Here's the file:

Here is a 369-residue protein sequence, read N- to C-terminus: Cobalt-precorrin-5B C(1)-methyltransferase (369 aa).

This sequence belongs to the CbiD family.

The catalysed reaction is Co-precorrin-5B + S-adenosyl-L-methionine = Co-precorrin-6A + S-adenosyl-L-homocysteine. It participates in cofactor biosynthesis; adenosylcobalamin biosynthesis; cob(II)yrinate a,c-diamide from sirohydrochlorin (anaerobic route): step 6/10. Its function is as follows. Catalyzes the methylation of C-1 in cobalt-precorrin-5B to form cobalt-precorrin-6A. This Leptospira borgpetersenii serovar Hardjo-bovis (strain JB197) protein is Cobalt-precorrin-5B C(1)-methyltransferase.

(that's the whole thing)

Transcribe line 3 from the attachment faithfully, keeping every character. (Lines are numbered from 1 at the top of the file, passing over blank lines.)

The catalysed reaction is Co-precorrin-5B + S-adenosyl-L-methionine = Co-precorrin-6A + S-adenosyl-L-homocysteine. It participates in cofactor biosynthesis; adenosylcobalamin biosynthesis; cob(II)yrinate a,c-diamide from sirohydrochlorin (anaerobic route): step 6/10. Its function is as follows. Catalyzes the methylation of C-1 in cobalt-precorrin-5B to form cobalt-precorrin-6A. This Leptospira borgpetersenii serovar Hardjo-bovis (strain JB197) protein is Cobalt-precorrin-5B C(1)-methyltransferase.